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Aligning Risk and Finance, Enough Said Already?

With black swan events on the rise, how are financial institutions responding?

Stress tests conducted by regulators on both sides of the pond have now moved from a onetime exercise to de rigueur events.  Earthquakes in Asia, civil unrest in Middle East & North Africa, and greater economic uncertainty in the EU might not have been factored into the underlying scenarios, but are definitely giving banks around the globe reason for navel gazing as far as their risk reporting systems are concerned.

The post-crisis CRO has had to adapt to shifts in the risk landscape that include new financial regulations (as a result of Dodd-Frank in the US), new global capital adequacy, stress testing and liquidity risk monitoring requirements (Basel III), and the adoption of standards defined in IFRS. While many of the new regulations stem from a desire to ensure long-term solvency of financial institutions, the guidance, especially from the EU and BIS, tacitly assumes immutable risk-type taxonomy and an orderly marketplace with sufficient liquidity.

How do banks get there, and what’s stopping them for mastering the business intelligence needed in today’s economic and regulatory climate?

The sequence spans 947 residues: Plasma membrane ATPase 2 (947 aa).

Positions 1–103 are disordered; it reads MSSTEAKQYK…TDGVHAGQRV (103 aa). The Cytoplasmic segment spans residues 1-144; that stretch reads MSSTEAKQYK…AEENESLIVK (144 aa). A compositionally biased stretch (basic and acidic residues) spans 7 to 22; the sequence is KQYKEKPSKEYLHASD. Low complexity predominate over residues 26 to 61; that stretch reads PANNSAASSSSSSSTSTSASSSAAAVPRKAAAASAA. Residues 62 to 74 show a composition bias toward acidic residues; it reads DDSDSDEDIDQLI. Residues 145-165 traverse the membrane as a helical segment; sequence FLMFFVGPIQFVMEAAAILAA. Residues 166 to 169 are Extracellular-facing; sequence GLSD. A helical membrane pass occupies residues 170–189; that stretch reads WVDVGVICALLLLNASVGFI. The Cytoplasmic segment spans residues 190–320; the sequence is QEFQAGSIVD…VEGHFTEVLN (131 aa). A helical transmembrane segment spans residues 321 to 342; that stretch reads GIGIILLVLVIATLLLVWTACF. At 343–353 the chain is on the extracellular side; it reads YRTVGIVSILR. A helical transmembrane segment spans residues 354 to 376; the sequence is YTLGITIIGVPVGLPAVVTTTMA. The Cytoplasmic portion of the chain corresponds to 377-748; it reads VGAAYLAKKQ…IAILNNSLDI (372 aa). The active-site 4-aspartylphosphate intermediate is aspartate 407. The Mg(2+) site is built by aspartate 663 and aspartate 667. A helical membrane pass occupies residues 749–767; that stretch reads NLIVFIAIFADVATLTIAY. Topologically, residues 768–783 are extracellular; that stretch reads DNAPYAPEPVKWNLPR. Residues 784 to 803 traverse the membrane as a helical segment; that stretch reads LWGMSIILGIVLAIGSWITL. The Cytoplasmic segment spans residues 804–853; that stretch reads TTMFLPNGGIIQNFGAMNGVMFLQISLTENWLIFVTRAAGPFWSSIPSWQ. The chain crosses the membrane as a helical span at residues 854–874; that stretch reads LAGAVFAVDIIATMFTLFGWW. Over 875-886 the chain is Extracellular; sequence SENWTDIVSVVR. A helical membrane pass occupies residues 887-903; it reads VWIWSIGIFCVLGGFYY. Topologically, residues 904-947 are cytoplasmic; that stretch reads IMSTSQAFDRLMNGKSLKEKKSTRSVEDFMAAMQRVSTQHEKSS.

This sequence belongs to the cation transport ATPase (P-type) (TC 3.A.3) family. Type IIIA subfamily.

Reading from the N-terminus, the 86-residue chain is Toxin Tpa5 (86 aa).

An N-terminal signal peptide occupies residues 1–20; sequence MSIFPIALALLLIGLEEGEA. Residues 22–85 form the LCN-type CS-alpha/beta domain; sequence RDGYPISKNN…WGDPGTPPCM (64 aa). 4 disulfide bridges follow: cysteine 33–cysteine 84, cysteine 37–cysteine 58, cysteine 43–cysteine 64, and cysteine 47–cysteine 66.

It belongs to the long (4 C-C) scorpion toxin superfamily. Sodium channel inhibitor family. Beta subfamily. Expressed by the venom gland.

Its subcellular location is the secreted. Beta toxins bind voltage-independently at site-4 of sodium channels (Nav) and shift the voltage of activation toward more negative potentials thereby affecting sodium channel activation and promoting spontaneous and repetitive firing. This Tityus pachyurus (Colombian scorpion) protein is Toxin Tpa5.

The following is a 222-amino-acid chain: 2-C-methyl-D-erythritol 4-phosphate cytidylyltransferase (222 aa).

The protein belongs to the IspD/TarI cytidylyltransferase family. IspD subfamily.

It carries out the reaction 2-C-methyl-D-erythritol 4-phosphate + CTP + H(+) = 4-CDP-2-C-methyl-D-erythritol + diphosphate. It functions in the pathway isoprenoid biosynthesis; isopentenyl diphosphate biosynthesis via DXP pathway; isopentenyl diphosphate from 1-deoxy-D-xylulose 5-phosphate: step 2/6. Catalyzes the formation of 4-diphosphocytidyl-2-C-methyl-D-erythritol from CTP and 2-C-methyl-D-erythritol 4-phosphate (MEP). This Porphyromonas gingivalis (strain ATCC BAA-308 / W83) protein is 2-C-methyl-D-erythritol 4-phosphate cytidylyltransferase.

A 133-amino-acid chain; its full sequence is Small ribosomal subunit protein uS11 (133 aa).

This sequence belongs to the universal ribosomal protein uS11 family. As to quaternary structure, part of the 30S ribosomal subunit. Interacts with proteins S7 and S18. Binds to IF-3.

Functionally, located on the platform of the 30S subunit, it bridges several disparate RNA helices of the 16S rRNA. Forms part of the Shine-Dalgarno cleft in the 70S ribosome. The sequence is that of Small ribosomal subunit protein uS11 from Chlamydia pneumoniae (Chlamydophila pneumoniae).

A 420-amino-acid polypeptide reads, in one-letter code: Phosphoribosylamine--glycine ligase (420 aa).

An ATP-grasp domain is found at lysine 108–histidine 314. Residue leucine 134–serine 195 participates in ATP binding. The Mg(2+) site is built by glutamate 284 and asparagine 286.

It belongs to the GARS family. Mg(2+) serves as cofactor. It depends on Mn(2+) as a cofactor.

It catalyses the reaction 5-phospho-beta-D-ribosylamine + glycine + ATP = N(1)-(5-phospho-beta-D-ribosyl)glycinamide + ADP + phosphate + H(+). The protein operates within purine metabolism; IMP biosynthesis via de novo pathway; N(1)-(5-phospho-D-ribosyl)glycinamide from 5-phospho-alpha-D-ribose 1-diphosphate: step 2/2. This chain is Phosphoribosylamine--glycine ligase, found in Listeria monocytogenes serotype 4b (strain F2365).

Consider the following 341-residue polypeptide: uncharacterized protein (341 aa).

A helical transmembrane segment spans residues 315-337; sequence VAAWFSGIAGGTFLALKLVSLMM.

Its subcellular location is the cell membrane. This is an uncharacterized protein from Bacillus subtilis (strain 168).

New research from IDC reveals numerous hurdles – from complexity in underlying data architectures following years of M&A, to the complexity of the financial instruments themselves.

Even more pervasive, however, is a fundamental lack of alignment between risk and finance departments, which has become essential to not just respond to various stakeholders but also ensure a more solvent and profitable organization going forward.

Closer alignment between the risk and finance function is the starting point for success in today’s transformed risk paradigm.  From there, financial institutions can move forward confidently in creating an integrated risk and finance decisioning platform that is "compliance centric" – an environment in which business processes, analytic data models, application functions, and policies are all designed with accounting, regulation, and risk requirements built in at the transaction level.  This approach will ensure that instead of just solving problems of the past, financial institutions are on a sustainable path to profitability through the current environment of increased uncertainty and greater regulation.

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